Eastern European countries reject migrant quotas
PRAGUE - Agence France-Presse
Two Syrian children laugh as they cuddle a stuffed toy given by wellwishers after they arrived with a train from Budapest's Keleti station at the railway station of the airport in Frankfurt, Germany, early morning September 6, 2015. Reuters PhotoEastern European countries rejected migrant quotas on Sept. 11, exposing a deep rift on the continent over how to respond to the crisis as new footage raised further questions about Hungary's treatment of floods of refugees.
Pressing his Czech, Hungarian, Polish and Slovakian counterparts in Prague, Germany's foreign minister warned that the influx of hundreds of thousands of migrants could be "the biggest challenge for the EU in its history."
"If we are united in describing the situation as such, we should be united that such a challenge is not manageable for a single country," Frank-Walter Steinmeier said, calling for "European solidarity."
But Steinmeier's appeal to agree to European Commission proposals unveiled on Wednesday to share around 160,000 migrants among the 28-nation bloc fell on deaf ears.
"We're convinced that as countries we should keep control over the number of those we are able to accept," said Czech Foreign Minister Lubomir Zaoralek after the meeting.
The UN's refugee agency meanwhile welcomed the EU plan -- which Berlin has said should go further still -- to distribute refugees, but said more was needed to relieve pressure on frontline states.
"The proposed relocation scheme for 160,000 refugees from Greece, Italy and Hungary would go a long way to address the crisis," UNHCR spokesman William Spindler told reporters, warning though that "our initial estimates indicate even higher needs."
Underscoring the scale of the challenge, a record 7,600 migrants entered Macedonia in just 12 hours overnight, according to a UN official.
And Steinmeier said Germany expects some 40,000 migrants to arrive this weekend.
With the bloc continuing to squabble, EU president Donald Tusk said he would call a leaders' summit if a European justice and home affairs ministers' meeting in Brussels on Monday failed to yield a breakthrough.
"After contacts that I had with member states in the last few days, I feel more hopeful today that we are closer to finding a solution based on consensus and genuine solidarity," Tusk said.
But "without such a decision, I will have to call an emergency meeting of the European Council," he said.
EU lawmakers have called for an international conference on migration bringing together the United States, United Nations and Arab countries.
Facing criticism that his government has been too slow to help, US President Barack Obama pledged to admit at least 10,000 Syrian refugees over a year starting October 1.
Spokesman Josh Earnest said Obama had ordered staff to "scale up" the number after over 62,000 Americans signed a petition calling on Washington to take in more people.
The apparent failure of Steinmeier's mission came as record numbers of people, 70 percent of them fleeing Syria according to the UNHCR, entered both Macedonia and Hungary.
In addition to the 7,600 entering Macedonia overnight from Greece, Hungarian police said 3,601 crossed the border on Thursday.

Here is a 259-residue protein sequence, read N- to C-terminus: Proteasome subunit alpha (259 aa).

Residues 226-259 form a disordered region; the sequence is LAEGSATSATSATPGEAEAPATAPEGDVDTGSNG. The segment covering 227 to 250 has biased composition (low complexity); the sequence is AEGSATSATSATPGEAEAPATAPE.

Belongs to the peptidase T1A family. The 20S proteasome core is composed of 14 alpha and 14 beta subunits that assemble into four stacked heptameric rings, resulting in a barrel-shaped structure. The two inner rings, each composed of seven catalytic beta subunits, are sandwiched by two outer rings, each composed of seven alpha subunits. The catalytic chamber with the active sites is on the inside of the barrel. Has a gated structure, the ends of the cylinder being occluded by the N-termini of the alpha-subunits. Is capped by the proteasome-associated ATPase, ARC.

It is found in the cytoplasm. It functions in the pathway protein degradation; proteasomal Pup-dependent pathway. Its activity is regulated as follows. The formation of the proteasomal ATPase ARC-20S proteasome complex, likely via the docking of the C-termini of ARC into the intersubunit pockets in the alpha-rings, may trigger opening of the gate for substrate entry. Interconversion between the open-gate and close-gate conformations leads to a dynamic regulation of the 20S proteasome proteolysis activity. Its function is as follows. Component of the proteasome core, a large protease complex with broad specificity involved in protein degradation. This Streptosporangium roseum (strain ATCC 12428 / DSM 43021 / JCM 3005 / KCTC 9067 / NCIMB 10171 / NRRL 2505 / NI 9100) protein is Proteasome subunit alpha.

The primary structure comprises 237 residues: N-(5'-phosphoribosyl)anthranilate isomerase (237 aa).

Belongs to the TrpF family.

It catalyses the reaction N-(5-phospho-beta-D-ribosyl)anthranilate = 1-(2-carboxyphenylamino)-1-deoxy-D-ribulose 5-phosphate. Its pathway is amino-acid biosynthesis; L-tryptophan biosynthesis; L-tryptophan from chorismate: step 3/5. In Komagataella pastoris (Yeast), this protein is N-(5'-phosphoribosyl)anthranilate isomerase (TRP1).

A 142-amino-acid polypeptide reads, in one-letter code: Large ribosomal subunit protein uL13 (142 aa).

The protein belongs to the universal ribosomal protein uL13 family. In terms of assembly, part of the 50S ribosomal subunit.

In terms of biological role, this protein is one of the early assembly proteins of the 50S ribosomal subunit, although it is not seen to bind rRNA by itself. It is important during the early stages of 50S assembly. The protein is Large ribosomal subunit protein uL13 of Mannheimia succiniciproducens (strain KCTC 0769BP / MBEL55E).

From Hungary, the migrants attempt to reach western European countries, principally Germany and Sweden, via Austria, which on Thursday suspended rail services to Hungary.
The response of Hungary, which has seen some 175,000 migrants enter this year, has been to lay a razor wire barrier and for almost 4,000 soldiers to begin erecting a fence four metres (13 feet) high with the help of prisoners from a nearby jail.
Draconian new laws entering into effect on Tuesday will allow Hungary to jail migrants and mooted legislation will see the army deployed and soldiers and police given wide-ranging new powers.
Further concerns about Hungary were raised by video footage showing migrants inside a holding camp being fed in the words of one volunteer "like animals in a pen", with women and children caught in a scrum.
"It was inhumane and it really speaks for these people that they didn't fight over the food despite being clearly very hungry," said Austrian volunteer Michaela Spritzendorfer, who filmed the scenes.
Hungarian Prime Minister Viktor Orban reiterated Friday that his country was merely applying European rules in seeking to register the new arrivals, pinning the blame on fellow EU member Greece for letting migrants leave and travel north.
"Just because Greece is not keeping to the common (Schengen) agreement does not authorise Hungary to give up on the Schengen rules as well," Orban said in Budapest.
Meanwhile, a Hungarian camerawoman who caused global outrage after being caught on film tripping and kicking refugees, including children, as they fled police apologised and said she had "panicked".
"I'm not a heartless, child-kicking racist camera-person," said Petra Laszlo, who was sacked by N1TV, an Internet-based television station close to Hungary's far-right Jobbik party, after the footage went viral.
Laszlo said in a letter to a newspaper that she did not "deserve either the political witch hunt that is going on against me, or the smears or the many death threats".
Meanwhile on the Greek island of Lesbos the boats kept arriving, with hundreds making a gruelling 50-60 kilometre (30-40 miles) walk from their landing place to the main town to be registered.
"We have been walking for four hours. There is no bus, no taxi, no water, no anything," said Mohammed Yassin al-Jahabra, a 23-year-old English literature student.
Thousands of people have been forced to camp on the streets in squalid conditions, and there were repeated clashes as riot police struggled to control huge crowds pressing forward to board ferries.